Rapid Tracks and Rail Lines, ca. 1928 The Van Sweringens negotiated with executives of Nickle Plate Railroad, operated by New York Central, for the right to run rapid tracks through a two mile stretch of land in East Cleveland. An agreement was struck. The Van Sweringen Co. would deed half of the Rapid's right-of-way to NYC, the latter of which would finance much of the project. Upon completion, the railroad tracks typically ran parallel to the transit line from Shaker Heights to downtown Cleveland, providing NYC direct access to the markets of a growing city. The relationship formed between New York Central's Vice President, Alfred H. Smith, and O. P. Van Sweringen would guide the entrepreneurial brothers in the development of their own railroad empire. Source: Shaker Historical Society
Kinsman Tunnel Construction
Kinsman Tunnel Construction Mike Mulligan and His Steam Shovel was a popular children's book first published in 1939. Pictured is a similar steam shovel digging a tunnel for the rapid transit and railroad lines near East 55th Street and Kinsman Road. Excavated materials from the construction of tunnels were often hauled to different locations along the railroad and transit lines to be used as fill material for grading operations. Source: Shaker Historical Society / Wikimedia Commons
A New Infrastructure, 1928
A New Infrastructure, 1928 The legacy of the Van Sweringens in Cleveland extends beyond the construction of the Union Terminal and the reclamation of Public Square as the city's center. The real estate and railroad ventures of the brothers dramatically changed the face of the city. As plans for railroad and rapid transit lines expanded throughout the city, the accompanying infrastructure of bridges, viaducts and tunnels offered new pathways to move through the urban landscape. Some neighborhoods and businesses found new life while others were destroyed, often based upon their proximity to these lines of transportation. Source: Shaker Historical Society
Construction of the Union Terminal, 1928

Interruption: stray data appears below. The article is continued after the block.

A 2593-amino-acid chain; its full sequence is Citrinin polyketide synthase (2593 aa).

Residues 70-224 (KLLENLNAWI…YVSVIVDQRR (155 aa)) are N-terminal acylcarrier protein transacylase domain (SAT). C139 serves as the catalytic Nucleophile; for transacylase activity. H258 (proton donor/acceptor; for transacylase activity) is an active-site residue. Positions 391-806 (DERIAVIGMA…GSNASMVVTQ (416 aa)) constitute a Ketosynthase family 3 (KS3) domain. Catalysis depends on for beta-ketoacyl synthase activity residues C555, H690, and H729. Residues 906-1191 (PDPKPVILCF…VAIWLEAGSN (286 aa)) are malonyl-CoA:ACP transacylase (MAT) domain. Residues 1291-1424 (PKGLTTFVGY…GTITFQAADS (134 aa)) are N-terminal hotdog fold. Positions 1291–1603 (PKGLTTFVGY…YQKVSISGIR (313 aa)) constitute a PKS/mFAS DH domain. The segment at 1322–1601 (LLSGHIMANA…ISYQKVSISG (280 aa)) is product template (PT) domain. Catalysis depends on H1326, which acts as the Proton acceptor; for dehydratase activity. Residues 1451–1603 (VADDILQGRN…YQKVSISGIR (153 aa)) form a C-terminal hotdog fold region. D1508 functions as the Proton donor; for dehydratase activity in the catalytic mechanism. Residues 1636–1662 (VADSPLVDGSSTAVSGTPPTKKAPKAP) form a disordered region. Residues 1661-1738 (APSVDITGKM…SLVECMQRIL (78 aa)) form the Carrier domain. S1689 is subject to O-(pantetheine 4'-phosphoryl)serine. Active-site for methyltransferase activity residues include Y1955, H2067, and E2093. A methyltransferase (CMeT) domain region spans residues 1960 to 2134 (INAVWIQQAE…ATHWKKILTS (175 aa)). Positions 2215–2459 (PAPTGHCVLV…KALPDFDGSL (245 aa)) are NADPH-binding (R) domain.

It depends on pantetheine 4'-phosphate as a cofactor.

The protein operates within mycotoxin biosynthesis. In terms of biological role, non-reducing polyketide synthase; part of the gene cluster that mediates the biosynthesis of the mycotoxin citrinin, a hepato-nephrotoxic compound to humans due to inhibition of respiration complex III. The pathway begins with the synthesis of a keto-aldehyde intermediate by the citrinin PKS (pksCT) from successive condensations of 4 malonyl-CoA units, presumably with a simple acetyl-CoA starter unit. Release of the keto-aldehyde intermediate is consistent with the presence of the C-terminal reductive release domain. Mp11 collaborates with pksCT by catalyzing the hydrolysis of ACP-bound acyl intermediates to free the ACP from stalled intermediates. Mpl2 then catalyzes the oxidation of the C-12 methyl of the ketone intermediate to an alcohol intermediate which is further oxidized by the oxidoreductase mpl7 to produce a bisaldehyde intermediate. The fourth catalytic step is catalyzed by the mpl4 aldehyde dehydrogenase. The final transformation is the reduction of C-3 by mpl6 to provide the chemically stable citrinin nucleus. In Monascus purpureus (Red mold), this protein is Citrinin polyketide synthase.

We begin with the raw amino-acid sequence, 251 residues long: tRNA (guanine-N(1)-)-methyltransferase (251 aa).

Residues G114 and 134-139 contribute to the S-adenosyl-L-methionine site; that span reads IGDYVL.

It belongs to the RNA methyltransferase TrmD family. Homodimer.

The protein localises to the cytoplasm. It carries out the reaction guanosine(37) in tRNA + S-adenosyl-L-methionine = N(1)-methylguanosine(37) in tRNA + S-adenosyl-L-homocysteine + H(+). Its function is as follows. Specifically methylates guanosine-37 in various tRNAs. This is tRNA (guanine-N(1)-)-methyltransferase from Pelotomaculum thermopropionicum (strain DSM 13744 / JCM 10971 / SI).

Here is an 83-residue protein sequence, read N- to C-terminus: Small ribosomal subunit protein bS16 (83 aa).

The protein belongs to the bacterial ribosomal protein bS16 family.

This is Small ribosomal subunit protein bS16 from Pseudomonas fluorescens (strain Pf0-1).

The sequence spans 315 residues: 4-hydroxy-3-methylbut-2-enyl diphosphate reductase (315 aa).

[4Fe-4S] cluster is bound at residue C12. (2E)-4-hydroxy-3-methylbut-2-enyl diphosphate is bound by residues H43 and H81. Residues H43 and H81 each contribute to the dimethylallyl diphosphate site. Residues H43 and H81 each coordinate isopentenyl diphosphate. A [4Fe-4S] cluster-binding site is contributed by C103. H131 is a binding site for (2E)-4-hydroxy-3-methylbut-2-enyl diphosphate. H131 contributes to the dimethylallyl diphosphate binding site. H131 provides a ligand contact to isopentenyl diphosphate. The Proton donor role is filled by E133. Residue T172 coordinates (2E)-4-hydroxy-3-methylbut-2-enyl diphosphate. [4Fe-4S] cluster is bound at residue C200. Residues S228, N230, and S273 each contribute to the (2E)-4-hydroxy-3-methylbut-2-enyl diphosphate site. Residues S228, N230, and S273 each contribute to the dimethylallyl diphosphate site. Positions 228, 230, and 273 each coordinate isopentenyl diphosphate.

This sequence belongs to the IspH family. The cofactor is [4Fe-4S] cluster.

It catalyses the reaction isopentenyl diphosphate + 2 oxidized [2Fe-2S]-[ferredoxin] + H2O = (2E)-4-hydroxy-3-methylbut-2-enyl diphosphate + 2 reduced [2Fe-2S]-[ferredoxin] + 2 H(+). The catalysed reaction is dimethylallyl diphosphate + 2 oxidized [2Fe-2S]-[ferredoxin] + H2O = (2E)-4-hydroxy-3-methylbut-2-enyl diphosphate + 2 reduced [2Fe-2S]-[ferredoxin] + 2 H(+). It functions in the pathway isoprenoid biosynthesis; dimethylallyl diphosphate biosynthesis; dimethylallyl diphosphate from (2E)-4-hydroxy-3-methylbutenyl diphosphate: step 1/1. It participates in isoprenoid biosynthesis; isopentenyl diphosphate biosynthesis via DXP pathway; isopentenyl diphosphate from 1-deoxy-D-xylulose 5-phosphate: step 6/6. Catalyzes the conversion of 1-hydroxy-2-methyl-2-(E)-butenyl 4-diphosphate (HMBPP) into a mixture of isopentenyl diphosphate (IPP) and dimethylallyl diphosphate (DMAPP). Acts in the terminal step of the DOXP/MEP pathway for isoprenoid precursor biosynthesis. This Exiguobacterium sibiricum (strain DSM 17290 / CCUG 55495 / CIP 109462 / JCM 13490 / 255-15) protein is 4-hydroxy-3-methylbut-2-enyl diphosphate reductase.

Construction of the Union Terminal, 1928 The construction of the Union Terminal, which was to be the hub of all incoming passenger and locomotive traffic, proved to be the most memorable undertaking of the Van Sweringen brothers. Over 104 acres were cleared, 2,200 buildings were demolished, and 15,000 persons were displaced. The Terminal Tower has remained the defining feature of the Cleveland skyline since its completion in 1930. Source: Shaker Historical Society
Path to the Union Terminal, 1927
Path to the Union Terminal, 1927 The rapid transit line developed by the Van Sweringen brothers was to run directly from Shaker Heights to the Union Terminal. Traveling west from Shaker Square to about E. 55th Street, the rapid's path merged onto land owned by New York Central for approximately two miles. Source: Shaker Historical Society
The Lake Erie, Alliance & Wheeling Railroad
The Lake Erie, Alliance & Wheeling Railroad The Lake Erie, Alliance & Wheeling Railroad was one of the lines acquired by the Van Sweringen brothers in their purchase of holdings from the New York Central. The LEA&W did not connect with the NYC rail system. The unprofitable line primarily served to haul coal for the New York Central from Wheeling to Painesville. The American Locomotive Company was a locomotive manufacturer employed by the Van Sweringens in the 1930s to build freight engines. The most famous one was a modified double-headed locomotive referred to as a "Van Sweringen Berkshire." Source: Shaker Historical Society
Collinwood Railroad Yards and Diesel Terminal
Collinwood Railroad Yards and Diesel Terminal The Collinwood Railroad Yards acted as a repair facility and transfer point for the New York Central Railroad. In 1929, the year of the stock market crash that proved to be the downfall of the Van Sweringens' railroad empire, the Collinwood stock yards were equipped to handle 2,000 cars a day. Source: Shaker Historical Society
Van Sweringen Holdings
Van Sweringen Holdings The Van Sweringen brothers set up an intricate system of holding companies to manage their real estate and railroad ventures. These corporations held controlling stock of the various companies, which were funded by outside investors. The individuals putting up money to fund the companies were regularly paid dividends, but had no authority to vote on business decisions. Such a setup ensured that the Vans maintained complete control over the development of their businesses, while limiting the investment of their own capital for startup and operating costs. Source: Shaker Historical Society
Nickel Plate Cleveland Head Office, 1922
Nickel Plate Cleveland Head Office, 1922 The engineers of the Nickle Plate Railroad not only developed and promoted planning for the Union Terminal project, but helped turn the previously unexceptional line into a profitable business venture. Under the leadership of John J. Bennet, the railroad's infrastructure and equipment was modernized in order that the Nickle Plate Railroad could specialize on through freight services. The railroad soon earned a reputation for fast service and efficiency, providing a model from which the Vans would develop their railroad empire. Source: Shaker Historical Society


Shaker Heights, OH


Richard Raponi, “The Van Sweringen Railroad Empire,” Cleveland Historical, accessed May 28, 2024,